A combination of limited HR staff and recruiters (disproportionately affected by layoffs, historically), and the usage of AI screening software is also exasperating the application process for applicants across the board.

The Talent Pyramid

A pyramid divided in three sections: a small tip, a larger middle section, and the base, which is the largest portion.
An ideal distribution of talent in the workforce.

If we represent the flow of talent through any industry, we should see a pyramid form:

  • At the top, few senior contributors with the most experience.
  • Next, a larger group of mid-level individuals.
  • And at the base, entry-level talent, the largest group.

The progression of people through their careers moves them up the pyramid, and as people retire or leave the industry, the senior triangle gets replenished with the next wave, etc.

Without an influx of new people, where will the seniors of the future come from?

However, given the low number of entry-level tech jobs and how competitive they are, the base of the pyramid is in jeopardy. Without an influx of new people, where will the seniors of the future come from?

The Importance of Hiring Junior Talent

As someone who has been in the tech industry for over a decade, I can confidently say that my career would not be where it is today without companies willing to take a chance on new talent.

My first “office” job was as a graphic designer at a small business that handled everything from print to car wraps. I got the position through a family referral. I was able to take on web development and design work that the owner didn’t have time for. During this time, I was also enrolled in an associate’s program in web design and development at a local community college, so I was still relatively new to the field.

From there, I moved on to a web designer/developer role at a small financing company for consumer products. The position was entry-level, but it offered plenty of room for growth. It also set me up for my first full-on developer position at a digital agency.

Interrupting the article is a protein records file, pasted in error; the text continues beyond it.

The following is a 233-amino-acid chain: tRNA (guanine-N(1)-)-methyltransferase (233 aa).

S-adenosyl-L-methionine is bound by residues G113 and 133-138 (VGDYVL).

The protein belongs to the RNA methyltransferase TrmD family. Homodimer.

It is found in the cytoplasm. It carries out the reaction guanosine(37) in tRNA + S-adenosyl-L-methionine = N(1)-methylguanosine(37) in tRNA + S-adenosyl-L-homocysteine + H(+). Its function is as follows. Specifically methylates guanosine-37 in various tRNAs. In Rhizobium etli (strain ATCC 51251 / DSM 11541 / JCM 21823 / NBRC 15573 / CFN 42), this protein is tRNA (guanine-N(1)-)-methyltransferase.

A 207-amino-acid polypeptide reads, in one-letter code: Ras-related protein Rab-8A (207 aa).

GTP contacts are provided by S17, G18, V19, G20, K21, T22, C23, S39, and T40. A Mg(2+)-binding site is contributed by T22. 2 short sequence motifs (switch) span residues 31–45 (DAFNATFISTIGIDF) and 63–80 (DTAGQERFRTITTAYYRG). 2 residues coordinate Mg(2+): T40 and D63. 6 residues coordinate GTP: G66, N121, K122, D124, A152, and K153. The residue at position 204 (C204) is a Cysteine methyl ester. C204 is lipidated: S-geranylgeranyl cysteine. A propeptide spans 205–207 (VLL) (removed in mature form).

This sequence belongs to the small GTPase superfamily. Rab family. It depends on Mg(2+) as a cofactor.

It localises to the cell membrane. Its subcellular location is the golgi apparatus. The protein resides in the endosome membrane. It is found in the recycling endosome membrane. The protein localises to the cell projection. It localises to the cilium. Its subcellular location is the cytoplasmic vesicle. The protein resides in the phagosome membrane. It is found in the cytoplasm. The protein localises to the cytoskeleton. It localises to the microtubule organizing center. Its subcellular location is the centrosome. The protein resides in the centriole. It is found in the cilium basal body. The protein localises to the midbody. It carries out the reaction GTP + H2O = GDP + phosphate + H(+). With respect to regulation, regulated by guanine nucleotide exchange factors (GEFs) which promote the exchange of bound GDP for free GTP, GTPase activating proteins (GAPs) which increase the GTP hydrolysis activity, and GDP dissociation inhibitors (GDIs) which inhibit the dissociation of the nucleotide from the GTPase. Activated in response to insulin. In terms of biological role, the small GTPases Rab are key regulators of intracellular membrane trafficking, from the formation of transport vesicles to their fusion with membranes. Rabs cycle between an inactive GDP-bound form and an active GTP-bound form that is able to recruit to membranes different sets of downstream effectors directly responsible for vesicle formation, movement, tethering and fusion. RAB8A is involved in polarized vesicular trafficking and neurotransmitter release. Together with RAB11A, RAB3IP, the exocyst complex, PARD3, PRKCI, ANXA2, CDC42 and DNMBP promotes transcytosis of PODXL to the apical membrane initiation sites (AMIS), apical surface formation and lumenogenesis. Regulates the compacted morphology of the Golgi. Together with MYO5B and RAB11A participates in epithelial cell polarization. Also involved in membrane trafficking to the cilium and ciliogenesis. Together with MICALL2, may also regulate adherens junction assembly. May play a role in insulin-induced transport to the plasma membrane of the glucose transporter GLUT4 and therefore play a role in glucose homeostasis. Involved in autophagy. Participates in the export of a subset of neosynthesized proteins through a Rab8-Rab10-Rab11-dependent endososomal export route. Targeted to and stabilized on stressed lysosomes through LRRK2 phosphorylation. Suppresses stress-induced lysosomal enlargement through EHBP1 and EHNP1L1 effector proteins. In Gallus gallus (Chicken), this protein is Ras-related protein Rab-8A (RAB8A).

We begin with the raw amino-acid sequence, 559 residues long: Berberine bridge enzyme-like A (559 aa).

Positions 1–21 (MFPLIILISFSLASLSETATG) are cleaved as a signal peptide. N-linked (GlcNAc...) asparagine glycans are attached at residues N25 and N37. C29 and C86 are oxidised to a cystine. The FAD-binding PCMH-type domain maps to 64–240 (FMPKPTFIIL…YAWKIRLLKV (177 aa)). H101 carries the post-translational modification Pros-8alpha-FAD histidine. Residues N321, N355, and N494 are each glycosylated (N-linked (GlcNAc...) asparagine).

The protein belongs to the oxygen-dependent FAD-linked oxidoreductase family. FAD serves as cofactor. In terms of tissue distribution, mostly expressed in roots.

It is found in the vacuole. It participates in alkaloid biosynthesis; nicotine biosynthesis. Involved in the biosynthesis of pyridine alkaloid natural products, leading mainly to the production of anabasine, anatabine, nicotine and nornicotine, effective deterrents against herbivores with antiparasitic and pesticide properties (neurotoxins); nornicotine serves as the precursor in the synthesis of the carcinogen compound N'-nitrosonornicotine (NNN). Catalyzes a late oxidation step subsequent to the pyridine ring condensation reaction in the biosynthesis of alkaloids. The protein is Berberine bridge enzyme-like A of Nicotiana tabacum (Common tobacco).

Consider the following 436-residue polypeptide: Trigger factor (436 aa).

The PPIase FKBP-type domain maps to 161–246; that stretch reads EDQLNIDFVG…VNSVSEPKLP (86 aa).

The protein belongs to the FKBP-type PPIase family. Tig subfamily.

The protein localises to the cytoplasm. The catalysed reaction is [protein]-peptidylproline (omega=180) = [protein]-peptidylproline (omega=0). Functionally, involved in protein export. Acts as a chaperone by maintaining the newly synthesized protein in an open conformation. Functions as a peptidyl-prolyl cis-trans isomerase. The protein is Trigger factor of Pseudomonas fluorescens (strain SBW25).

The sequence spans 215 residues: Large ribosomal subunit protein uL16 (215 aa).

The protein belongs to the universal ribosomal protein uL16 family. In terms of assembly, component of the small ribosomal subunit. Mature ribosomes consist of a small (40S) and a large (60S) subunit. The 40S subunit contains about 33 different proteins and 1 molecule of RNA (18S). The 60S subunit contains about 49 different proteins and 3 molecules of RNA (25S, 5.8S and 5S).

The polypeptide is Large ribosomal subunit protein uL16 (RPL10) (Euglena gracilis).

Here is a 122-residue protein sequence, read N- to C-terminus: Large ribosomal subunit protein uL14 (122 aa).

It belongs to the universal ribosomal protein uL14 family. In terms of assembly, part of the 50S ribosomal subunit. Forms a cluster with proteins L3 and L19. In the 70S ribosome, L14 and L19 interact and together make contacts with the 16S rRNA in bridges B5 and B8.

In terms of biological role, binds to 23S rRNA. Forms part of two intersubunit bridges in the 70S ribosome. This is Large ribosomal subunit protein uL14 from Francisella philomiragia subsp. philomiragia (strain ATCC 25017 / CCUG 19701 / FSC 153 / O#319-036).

These early experiences laid the foundation for my future success:

  • At the car wrap place, I learned how to communicate with clients and estimate services.
  • At the consumer financing company, I gained valuable experience working with a team. I also saw firsthand what good business leadership in tech looked like.
  • As a developer at a digital agency, I learned how to track my time, understand hourly billing, and began to lead teams.

None of this would have been possible without a series of companies willing to invest in my potential. They saw beyond my limited experience and recognized the value of bringing on someone who was eager to learn and grow with their organization.

Juniors Help Team Composition

Every project has parts that require a range of experience levels. For example, senior team members are often crucial for greenfield projects🌾 greenfield project – a new initiative that lacks any constraints imposed by prior work or existing infrastructure. The term “greenfield” is an agricultural metaphor referring to a plot of land with no buildings. Greenfield projects are often contrasted with “brownfield” projects, which involve working with existing, legacy systems and codebases. , making strategic decisions, and checking the team’s overall output. For “brownfield” projects, where legacy systems are involved, they are also essential. Seniors are generally the only individuals with enough institutional knowledge about the systems to make sure the additions or updates succeed.